Archive for the ‘Toots & The Maytals’ Category

Burning Spear

Friday, November 28th, 2014

Listen: Lion / Burning Spear
Listen: Lion / Burning Spear

Most consider MARCUS GARVEY and the accompanying dub version, GARVEY’S GHOST, both from ’76, to be the ultimate introduction to Burning Spear. Not me. The ’77 followup, MAN IN THE HILLS, takes the prize hands down.

Blame it on the compilation THIS IS REGGAE MUSIC (Volume 3). Howard Thompson sent a copy with a bunch of Island punk and reggae releases in his very first mailing that began our friendship. It was known as a care package in those days, the kind you’d load a new pal up with when you worked at a record company. Just go over to the cupboard and pull one of anything remotely good, then ship it off. And the cupboards at Island were bursting with good stuff back then.

I dare call it life changing. Sure, that sounds way over dramatic. But no, it’s actually not. The records in that big box did just that, not only to me, but to my closest friends and Corinne as well. She for one, dove head first into a reggae addiction from the get go. Took her years to shake, to find a normal balance between it and everyday life, but not before up and going to London to see Burning Spear and Aswad at the Rainbow, with Karen. I think they had some unfinished Eddie & The Hot Rods business on that particular journey as well.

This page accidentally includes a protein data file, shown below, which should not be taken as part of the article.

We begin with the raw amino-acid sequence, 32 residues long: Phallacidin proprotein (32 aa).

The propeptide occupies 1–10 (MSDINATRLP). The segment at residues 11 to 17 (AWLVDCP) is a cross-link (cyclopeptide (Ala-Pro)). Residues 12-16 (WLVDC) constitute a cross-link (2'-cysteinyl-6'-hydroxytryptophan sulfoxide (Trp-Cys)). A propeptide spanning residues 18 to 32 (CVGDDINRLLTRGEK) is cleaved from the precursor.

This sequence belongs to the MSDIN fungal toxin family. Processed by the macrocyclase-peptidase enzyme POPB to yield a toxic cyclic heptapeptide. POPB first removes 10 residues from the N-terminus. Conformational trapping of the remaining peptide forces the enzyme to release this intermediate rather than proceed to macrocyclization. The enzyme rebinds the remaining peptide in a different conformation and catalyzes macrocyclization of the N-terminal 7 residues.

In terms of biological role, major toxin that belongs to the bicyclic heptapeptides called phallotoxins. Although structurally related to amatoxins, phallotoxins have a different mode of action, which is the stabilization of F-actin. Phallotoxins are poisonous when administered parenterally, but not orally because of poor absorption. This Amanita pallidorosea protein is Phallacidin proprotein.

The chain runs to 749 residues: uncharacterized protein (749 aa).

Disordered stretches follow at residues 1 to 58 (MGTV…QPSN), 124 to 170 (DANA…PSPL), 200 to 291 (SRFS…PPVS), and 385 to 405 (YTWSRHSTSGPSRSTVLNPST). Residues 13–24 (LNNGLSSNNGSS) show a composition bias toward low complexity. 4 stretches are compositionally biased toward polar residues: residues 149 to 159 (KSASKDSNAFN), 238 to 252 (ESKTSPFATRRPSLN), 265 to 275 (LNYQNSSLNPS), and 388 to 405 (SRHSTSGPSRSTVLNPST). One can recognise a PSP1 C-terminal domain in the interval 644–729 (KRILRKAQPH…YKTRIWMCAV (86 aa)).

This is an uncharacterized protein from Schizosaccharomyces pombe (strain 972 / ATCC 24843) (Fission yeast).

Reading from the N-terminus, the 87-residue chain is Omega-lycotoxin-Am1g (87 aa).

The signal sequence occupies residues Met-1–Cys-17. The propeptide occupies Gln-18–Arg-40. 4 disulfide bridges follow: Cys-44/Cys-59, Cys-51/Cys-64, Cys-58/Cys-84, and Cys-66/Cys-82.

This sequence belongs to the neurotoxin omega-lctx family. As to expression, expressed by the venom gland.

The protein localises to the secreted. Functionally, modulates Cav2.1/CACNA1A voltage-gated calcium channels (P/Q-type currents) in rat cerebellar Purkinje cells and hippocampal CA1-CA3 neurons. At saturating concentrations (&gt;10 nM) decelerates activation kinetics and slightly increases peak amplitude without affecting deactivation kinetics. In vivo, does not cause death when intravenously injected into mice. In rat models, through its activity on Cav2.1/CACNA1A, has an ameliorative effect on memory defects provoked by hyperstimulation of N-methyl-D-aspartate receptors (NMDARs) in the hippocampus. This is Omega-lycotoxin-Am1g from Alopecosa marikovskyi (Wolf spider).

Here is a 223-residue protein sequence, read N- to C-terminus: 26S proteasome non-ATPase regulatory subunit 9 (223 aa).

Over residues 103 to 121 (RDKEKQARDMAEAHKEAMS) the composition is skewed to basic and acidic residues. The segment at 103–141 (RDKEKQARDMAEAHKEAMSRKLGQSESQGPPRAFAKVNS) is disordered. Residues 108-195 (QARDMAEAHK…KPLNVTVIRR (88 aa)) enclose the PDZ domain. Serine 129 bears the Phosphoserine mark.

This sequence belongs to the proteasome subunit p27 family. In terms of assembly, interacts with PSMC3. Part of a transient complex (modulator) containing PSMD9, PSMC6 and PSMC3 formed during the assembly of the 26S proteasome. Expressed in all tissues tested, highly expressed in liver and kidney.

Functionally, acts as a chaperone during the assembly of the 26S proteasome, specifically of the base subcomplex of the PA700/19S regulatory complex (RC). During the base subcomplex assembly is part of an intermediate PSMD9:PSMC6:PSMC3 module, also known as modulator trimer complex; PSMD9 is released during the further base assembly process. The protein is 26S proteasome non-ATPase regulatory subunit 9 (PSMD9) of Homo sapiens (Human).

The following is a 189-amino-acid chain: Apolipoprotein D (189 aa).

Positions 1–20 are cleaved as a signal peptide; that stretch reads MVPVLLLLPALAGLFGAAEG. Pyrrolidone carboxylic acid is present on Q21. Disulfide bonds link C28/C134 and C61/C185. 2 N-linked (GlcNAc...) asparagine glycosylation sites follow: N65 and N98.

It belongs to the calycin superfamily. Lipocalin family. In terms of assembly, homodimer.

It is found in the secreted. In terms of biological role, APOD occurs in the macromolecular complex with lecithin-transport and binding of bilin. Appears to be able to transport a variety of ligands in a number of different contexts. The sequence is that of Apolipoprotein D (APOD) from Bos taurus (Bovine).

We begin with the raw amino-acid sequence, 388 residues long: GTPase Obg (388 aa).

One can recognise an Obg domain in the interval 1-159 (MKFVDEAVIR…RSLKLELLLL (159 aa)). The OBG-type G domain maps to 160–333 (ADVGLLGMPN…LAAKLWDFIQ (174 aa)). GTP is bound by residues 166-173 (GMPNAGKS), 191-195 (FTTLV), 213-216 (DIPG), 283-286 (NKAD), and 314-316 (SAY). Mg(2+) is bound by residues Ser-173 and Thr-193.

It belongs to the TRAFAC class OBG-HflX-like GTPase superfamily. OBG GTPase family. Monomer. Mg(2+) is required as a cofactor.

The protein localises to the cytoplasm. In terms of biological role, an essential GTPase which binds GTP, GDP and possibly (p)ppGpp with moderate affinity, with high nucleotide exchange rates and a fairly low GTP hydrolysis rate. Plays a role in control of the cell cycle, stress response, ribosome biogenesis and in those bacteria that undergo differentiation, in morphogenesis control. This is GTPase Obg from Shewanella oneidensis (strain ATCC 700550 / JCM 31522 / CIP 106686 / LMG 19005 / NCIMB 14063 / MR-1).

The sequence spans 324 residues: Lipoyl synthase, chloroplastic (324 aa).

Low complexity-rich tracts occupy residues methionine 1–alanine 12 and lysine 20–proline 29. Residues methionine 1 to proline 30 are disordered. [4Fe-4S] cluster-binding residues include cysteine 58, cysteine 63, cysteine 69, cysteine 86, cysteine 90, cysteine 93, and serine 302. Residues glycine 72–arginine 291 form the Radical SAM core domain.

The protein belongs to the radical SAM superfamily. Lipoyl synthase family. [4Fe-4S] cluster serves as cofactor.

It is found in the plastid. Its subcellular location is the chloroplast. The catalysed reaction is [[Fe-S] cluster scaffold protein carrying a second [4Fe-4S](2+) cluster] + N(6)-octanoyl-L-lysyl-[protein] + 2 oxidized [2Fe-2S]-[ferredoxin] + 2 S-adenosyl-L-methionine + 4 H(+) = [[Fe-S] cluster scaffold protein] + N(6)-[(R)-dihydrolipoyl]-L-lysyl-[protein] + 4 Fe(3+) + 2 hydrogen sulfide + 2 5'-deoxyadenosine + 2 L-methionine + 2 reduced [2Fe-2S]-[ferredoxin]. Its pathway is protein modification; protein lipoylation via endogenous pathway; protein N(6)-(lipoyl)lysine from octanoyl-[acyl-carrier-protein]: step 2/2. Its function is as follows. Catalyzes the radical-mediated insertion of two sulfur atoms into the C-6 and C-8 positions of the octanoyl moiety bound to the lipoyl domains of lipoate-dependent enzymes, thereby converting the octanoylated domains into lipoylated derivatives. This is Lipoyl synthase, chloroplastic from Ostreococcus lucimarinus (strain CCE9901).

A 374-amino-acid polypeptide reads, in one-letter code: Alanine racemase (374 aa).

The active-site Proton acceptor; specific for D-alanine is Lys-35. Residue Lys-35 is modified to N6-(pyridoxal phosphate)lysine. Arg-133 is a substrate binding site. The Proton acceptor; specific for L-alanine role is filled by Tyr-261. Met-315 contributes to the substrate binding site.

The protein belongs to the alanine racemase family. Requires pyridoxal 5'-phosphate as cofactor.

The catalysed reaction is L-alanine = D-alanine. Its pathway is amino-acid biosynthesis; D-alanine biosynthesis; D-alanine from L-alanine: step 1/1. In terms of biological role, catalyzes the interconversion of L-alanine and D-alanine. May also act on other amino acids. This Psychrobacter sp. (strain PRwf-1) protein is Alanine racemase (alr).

The box. Yes. I can still recall every record in it:

Various Artists THIS IS REGGAE MUSIC (Volume 3)
The Upsetters SUPER APE
Toots & The Maytals REGGAE GOT SOUL
The Heptones NIGHT FOOD
Derek & Clive LIVE
Max Romeo & The Upsetters WAR INA BABYLON

Eddie & The Hot Rods ‘Writing On The Wall’
Eddie & The Hot Rods ‘Wooly Bully’
Eddie & The Hot Rods ‘Teenage Depression’
Lee Perry ‘Roast Fish & Cornbread’
Dillinger ‘Cokane In My Brain’
Aswad ‘Back To Africa’
Aswad ‘Three Babylon’
Junior Murvin ‘Police & Thieves’
The Heptones & The Upsetters ‘ Sufferer’s Time’
The Heptones ‘Book Of Rules’
Justin Hines & The Dominoes ‘Fire’
Justin Hines & The Dominoes ‘Carry Go Bring Come’
Kevin Ayers ‘Falling In Love Again’
Sparks ‘Big Boy’
Sparks ‘I Like Girls’
Ultravox ‘Dangerous Rhythm’
Max Romeo & The Upsetters ‘One Step Forward’
Max Romeo & The Upsetters ‘Chase The Devil’
Trevor White ‘Crazy Kids’
The Dwight Twilley Band ‘I’m On Fire’
Fay Bennett ‘Big Cockey Wally’
Leroy Smart ‘Ballistic Affair’
J.J. Cale ‘Travelin’ Light’
The Jess Roden Band ‘Stay In Bed’
Rico ‘Dial Africa’
Agusutus Pablo ‘King Tubby Meets The Rockers Uptown’
Burning Spear ‘Lion’

Might as well get this over with now: the 7′s were all promo copies. Sorry.

Yeah, go ahead. Take a breather. I tell you what. There was no preparing for that package in real life either. I wasn’t expecting a box, maybe a few records, but not a box. Howard had rung me from his office shortly after receiving a letter I’d sent off to Island, written on WITR stationary. We talked for a bit, he filled me in on Eddie & The Hot Rods, who were my original reason for writing, suggested we trade some records and that we should stay in touch. Little did I know both his package and that phone call would change my life forever.